At first, I thought that my code or wiring was wrong because the sensor was not detecting the magnet. Then I realized that I just had to hold the magnet very close to the sensor. After working on the light sensor build, I was surprised to see just 1s and 0s printed in the serial monitor instead of a range, but that is the nature of digital input.

Code

// MagTest

// just blinks an LED whenever the magnetic sensor reads that the magnet is in range
// also uses the serial monitor window to continuously display the value of the magnetic sensor

const int hallPin = 2;
const int ledPin = 13;

const int magnetIn = LOW;  // the sensor returns LOW when the magnet is present
const int magnetOut = HIGH;

void setup () {
  pinMode (hallPin, INPUT);
  pinMode (ledPin, OUTPUT);
  Serial.begin (9600);
  Serial.println (“*** start”);
}

void loop () {
  int mag = digitalRead(hallPin);
  Serial.println(mag);

  if (mag == magnetIn) {
    digitalWrite(ledPin, HIGH);
  } 
  else {
    digitalWrite(ledPin, LOW); 
  }
}

Source: Bike Computer Examples, Magnet – http://blogs.uw.edu/hcdepcom/assignments/bike-computer

Serial Monitor Output

Screenshot 2016-02-19 11.09.51

LEDs (Digital Output)

Description

I created a circuit by connecting 3 LEDs independently to my Arduino. For each one, I used a current-limiting resistor of 330Ω. I then found and modified code to flash the LEDs in a sequence of red and green light. To output what was happening at each step, I used the serial monitor.

Process

I began by searching through tutorials and examples of code to find something to build off of. I found the code to create my sketch on an instructables.com post and used this along with photos posted by a previous student of the breadboard wiring to create my build. I then added some code to print to the serial monitor.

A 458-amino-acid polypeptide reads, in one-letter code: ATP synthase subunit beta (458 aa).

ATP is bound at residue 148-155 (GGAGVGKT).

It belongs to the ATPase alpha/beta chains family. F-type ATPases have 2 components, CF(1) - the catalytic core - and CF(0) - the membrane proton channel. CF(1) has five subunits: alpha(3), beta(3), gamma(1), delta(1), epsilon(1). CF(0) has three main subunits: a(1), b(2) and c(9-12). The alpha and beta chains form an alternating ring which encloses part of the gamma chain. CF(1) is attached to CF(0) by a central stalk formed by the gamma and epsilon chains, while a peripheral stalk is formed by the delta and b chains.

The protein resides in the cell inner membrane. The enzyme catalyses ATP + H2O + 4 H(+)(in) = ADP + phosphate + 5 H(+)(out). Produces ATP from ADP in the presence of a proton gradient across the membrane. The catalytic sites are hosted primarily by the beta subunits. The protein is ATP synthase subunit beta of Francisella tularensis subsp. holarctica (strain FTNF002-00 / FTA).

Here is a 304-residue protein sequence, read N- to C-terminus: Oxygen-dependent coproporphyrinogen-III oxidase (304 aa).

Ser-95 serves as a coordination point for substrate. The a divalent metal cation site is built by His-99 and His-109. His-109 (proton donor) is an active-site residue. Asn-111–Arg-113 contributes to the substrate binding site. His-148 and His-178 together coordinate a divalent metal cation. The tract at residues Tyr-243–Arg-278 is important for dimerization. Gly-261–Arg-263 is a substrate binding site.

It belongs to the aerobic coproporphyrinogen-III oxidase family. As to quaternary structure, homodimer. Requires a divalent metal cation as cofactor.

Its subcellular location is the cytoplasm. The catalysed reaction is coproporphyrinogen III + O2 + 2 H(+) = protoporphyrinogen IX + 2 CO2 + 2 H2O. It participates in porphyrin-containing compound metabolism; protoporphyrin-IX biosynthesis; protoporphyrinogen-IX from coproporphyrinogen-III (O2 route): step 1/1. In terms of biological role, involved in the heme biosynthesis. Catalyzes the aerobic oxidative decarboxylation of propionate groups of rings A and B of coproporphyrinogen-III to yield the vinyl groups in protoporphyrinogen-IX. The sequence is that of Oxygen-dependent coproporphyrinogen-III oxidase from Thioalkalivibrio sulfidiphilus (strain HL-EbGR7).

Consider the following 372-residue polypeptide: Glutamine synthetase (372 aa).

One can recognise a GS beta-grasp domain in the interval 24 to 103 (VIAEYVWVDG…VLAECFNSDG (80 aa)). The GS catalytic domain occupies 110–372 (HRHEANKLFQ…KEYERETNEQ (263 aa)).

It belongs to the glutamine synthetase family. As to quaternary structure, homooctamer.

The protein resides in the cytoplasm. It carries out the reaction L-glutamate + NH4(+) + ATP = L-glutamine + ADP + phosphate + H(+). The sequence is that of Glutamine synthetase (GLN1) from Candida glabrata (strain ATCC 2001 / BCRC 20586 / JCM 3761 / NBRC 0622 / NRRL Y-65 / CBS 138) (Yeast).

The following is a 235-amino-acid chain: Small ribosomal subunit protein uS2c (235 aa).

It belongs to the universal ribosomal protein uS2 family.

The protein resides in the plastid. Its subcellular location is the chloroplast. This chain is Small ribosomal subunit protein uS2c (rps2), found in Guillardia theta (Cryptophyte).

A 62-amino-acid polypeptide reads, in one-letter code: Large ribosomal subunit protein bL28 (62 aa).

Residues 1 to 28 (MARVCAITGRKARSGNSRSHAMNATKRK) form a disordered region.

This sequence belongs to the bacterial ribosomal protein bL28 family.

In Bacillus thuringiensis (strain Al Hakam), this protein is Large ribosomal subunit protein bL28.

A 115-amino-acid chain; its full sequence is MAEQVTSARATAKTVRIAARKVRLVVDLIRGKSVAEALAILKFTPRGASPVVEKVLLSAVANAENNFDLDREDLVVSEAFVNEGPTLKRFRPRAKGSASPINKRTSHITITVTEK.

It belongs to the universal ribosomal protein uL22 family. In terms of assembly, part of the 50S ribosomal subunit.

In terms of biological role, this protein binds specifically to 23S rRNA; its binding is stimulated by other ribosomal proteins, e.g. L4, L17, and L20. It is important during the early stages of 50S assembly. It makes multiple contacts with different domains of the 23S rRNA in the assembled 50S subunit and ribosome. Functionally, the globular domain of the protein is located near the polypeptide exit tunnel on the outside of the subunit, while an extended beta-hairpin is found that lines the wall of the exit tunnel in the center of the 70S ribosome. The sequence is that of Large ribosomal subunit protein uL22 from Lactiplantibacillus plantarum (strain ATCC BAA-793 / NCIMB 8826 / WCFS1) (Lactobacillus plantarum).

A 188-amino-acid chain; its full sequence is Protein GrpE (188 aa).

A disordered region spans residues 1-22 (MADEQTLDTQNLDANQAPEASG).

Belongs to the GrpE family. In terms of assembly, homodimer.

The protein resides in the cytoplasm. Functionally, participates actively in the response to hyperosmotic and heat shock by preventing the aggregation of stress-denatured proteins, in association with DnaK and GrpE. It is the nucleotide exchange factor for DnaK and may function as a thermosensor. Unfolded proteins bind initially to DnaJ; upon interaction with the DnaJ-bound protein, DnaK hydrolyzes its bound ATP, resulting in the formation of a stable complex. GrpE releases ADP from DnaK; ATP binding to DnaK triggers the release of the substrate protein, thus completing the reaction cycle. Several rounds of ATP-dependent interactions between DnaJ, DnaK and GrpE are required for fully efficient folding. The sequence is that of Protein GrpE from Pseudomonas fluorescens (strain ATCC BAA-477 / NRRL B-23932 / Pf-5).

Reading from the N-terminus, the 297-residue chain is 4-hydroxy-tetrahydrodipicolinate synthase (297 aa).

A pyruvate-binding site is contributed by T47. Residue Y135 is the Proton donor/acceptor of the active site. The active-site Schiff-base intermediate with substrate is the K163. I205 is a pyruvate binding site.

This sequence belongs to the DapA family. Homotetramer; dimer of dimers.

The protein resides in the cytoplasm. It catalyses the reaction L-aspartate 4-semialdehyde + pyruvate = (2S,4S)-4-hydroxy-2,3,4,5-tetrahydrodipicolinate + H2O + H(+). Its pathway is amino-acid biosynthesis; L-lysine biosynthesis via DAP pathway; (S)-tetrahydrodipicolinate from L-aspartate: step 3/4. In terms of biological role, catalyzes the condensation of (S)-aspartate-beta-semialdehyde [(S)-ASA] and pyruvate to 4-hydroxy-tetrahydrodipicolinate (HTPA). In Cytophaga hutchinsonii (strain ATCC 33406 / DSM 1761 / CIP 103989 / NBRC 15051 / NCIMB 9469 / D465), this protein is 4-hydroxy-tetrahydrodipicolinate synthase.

IMG_6297-editIMG_6264IMG_6267

Reflection

It was challenging for me to find a simple enough example piece of code from a reliable source. Much of the code I came across in my search for examples involved more complexity than I needed. I finally found a basic piece of code, but it did not include serial monitor printing. Since I have only worked with printing sensor data to the serial monitor, I wasn’t sure how to go about printing data for different LEDs, so I manually coded it to print after each light turns on.

I also wanted to make two of the lights turn on at once, but after some research, I learned that true multitasking is not possible to do with the Arduino UNO. I hope to explore some of the workarounds in future projects.

Code

int led = 13;
int led2 = 12;
int led3 = 11;
// the setup routine runs once when you press reset:
void setup() {
// initialize the digital pin as an output.
pinMode(led, OUTPUT);
pinMode(led2, OUTPUT);
pinMode(led3, OUTPUT);
Serial.begin(9600);
}
// the loop routine runs over and over again forever:
void loop() {
digitalWrite(led, HIGH); // turn the LED on (HIGH is the voltage level)
Serial.println(“LED 1”);
delay(100); // wait for a second
digitalWrite(led, LOW); // turn the LED off by making the voltage LOW
delay(100);
{digitalWrite(led2, HIGH);
Serial.println(“LED 2”);
delay(100);
digitalWrite(led2, LOW);
delay(100);}
{digitalWrite(led3, HIGH);
Serial.println(“LED 3”);
delay(100);
digitalWrite(led3, LOW);
delay(100);}// wait for a second
}

Serial Monitor Output

When I ran the code, the serial monitor output the current lit LED bulb.

Screenshot 2016-02-20 17.28.35

amy